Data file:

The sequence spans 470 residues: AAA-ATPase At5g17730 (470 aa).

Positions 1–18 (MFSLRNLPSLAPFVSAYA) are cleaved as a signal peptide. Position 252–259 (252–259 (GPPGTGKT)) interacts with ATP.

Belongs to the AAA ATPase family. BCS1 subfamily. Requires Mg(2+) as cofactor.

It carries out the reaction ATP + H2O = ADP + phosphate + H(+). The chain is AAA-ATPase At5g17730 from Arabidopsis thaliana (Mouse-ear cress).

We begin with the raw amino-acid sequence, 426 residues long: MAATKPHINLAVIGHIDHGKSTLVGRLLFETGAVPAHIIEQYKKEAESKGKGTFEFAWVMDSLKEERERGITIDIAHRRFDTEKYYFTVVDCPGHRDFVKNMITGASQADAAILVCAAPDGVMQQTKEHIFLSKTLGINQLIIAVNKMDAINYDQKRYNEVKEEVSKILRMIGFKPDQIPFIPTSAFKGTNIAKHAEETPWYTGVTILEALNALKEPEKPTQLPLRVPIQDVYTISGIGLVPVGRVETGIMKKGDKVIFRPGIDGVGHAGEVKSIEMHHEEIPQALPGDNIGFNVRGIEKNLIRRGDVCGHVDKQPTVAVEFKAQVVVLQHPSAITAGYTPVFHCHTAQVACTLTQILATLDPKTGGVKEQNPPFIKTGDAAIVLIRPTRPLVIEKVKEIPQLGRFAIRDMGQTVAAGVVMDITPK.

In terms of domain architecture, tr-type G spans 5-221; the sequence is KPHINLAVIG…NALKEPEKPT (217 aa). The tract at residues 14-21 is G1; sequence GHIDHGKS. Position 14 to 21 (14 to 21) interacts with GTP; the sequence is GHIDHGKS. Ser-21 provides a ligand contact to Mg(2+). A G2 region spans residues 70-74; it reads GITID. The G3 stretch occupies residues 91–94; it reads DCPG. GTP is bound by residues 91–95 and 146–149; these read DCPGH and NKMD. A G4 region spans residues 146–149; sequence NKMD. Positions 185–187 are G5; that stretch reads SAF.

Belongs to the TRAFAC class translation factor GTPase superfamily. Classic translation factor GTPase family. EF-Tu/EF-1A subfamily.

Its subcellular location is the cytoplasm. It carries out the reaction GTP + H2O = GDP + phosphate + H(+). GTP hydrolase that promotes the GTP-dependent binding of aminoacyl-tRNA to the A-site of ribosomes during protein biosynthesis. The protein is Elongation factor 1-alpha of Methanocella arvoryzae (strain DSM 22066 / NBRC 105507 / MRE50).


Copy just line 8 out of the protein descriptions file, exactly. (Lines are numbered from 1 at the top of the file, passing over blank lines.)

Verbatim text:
Its subcellular location is the cytoplasm. It carries out the reaction GTP + H2O = GDP + phosphate + H(+). GTP hydrolase that promotes the GTP-dependent binding of aminoacyl-tRNA to the A-site of ribosomes during protein biosynthesis. The protein is Elongation factor 1-alpha of Methanocella arvoryzae (strain DSM 22066 / NBRC 105507 / MRE50).